I’ve bought a Ricoh GR (V – the APS-C version), and I’m very much in the honeymoon phase – the little beast is remarkable.
The GR is something of a coming full circle for me. My first ‘serious’ camera when I got into photography was a GRD1, way back in 2005. At the time I knew bugger all about photography, certainly not enough to take proper advantage of a P&S with a fixed wide-angle prime, and on reflection I’m not sure why the salesperson thought it’d be a good idea, but nonetheless I have fond memories of the camera.
Since then I’ve gone through all the standard photographic enthusiast’s phases. I got a dSLR and kit lens and never took it off that green spot on the mode dial. I started learning a bit and decided I ‘needed’ a weathersealed body and an f2.8 zoom. Then I got a longer f2.8 zoom and a fancy pants macro prime. Then I decided my current system wasn’t serious enough and decided to switch to something with ‘pro’ in the marketing text. I bought in with another couple of big zooms. Looking back I’m not sure why I thought I needed a 100-400/f2.8-3.5 equivalent tele, and definitely not sure why I had to carry it everywhere (can’t miss those long distance cat shots…), but pros shoot with pro bodies and two big zooms so thats what I needed.
After a while I started to become more comfortable with my own style and gear preferences, and decided to ‘down-scale’ to Micro Four Thirds. Around this time I also discovered primes, and after a few years my collection of lenses has evolved to being almost prime only (I just can’t let that 7-14mm go…).
After a while though, I also started to get frustrated. I realised that I wasn’t taking my camera everywhere any more, not even the little EM5 and pancake prime. For a bit I thought I was falling out of love with photography, but then I realised that I was still passionate about documenting the world around me, but that the majority of my shots were coming from my iPhone. I’m not saying iPhones are a replacement for ‘proper’ camera gear (anyone else read the NYT article?), but the fact is it was with me, all the time, in an unobtrusive, ‘just shoot’ kind of way.
Unfortunately, I despise the thing as a camera – it’s slippery and slow and has crappy IQ and there’s no tactility to fall in love with. I began looking for a simple, high-quality fixed-lens compact. It’s a bloody good time to be in the market for such a machine and the X100s, RX1, Nikon A and the oddball Sigmas all had me tempted.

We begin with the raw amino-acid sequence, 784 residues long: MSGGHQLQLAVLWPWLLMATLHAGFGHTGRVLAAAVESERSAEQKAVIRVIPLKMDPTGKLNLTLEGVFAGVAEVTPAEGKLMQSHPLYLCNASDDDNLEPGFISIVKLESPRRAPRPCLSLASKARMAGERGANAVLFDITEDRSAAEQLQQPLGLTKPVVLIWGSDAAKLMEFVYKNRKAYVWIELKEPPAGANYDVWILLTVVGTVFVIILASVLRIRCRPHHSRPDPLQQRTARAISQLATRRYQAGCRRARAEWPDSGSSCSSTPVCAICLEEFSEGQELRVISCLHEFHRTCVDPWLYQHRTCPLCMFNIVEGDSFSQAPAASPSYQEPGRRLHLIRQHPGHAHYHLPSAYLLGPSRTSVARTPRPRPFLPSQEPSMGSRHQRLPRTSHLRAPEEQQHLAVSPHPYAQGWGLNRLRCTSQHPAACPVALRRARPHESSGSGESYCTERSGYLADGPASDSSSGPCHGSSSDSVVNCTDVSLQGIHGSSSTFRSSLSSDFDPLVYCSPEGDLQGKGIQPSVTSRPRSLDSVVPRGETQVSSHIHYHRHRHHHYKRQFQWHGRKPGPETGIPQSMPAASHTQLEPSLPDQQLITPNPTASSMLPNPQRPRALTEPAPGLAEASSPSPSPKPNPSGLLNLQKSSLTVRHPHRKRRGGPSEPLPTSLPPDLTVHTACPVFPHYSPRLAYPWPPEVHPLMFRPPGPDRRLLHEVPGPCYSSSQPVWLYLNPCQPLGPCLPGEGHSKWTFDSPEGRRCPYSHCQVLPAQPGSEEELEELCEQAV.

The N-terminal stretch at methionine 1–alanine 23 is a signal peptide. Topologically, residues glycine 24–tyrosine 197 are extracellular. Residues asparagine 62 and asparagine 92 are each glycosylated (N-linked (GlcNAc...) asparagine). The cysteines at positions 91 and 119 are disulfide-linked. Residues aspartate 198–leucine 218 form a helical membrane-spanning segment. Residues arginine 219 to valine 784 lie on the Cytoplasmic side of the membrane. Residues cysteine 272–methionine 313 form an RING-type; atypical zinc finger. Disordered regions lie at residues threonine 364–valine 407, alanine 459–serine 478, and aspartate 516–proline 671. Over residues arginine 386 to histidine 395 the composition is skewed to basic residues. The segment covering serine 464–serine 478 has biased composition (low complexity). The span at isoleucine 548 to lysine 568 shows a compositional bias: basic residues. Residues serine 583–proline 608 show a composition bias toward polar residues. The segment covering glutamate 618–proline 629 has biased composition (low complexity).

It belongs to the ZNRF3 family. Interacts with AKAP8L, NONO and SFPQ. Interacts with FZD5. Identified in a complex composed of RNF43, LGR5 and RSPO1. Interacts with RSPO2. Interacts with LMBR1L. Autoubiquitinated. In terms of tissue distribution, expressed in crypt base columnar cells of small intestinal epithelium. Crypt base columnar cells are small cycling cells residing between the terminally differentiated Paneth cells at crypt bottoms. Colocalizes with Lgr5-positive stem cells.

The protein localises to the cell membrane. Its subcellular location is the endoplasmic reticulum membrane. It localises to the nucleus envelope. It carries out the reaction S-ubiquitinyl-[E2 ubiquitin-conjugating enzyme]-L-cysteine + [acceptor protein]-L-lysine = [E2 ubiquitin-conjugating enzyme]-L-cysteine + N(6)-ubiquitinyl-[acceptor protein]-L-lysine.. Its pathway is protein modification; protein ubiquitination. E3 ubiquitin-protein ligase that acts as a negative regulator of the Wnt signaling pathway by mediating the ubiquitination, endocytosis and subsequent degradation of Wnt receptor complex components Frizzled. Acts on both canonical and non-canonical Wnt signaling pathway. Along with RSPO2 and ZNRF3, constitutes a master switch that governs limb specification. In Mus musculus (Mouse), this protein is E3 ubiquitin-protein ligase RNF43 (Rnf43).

…and then I finally found a real camera store with a real GR than I could actually touch and fondle. And it turns out that that had it for $240 off.
So now I’m in the honeymoon phase, and it’s only getting better.
It’s tiny. The footprint is the same as my 5s, and about three times as thick. It fits in the pocket of my jeans without looking weird.
It’s light. Despite the magnesium body and excellent build, it’s much lighter than it looks. Meaning that while looking un-weird it also avoids pulling your pants down.
It’s comfy. Ergonomics are stellar. Like really really stellar.
It’s intuitive. The first film GR came out in 1996 and the user interface has been steadily evolved since. That’s 18 years to get it right and it shows. The addition of a few Pentax tricks (TAv) only makes it even better.
It’s unobtrusive. Essentially silent shutter and snap-focus make it remarkable as a waist-level candid shooter.
The lens, oh the lens. I’d read a few user reviews commenting on the remarkable clarity of the 18.3mm lens, and assumed they were just in their own honeymoon phase. They weren’t. Despite it’s so-so f2.8 aperture, this helps give the files a dimensionality, especially when combined with…
The sensor, oh the sensor. All the standard stuff – excellent high-ISO, excellent base-ISO, excellent dynamic range. This is also the first sensor I’ve used where the lack of AA filter is really noticeable, especially when combined with that lens…
And then there’s the battery – it sucks. Sorry honeymoon…
I’ve started a one year – one camera project with the GR. Check here for regular updates.
Here’s my first collection, wandering here and there around Sydney.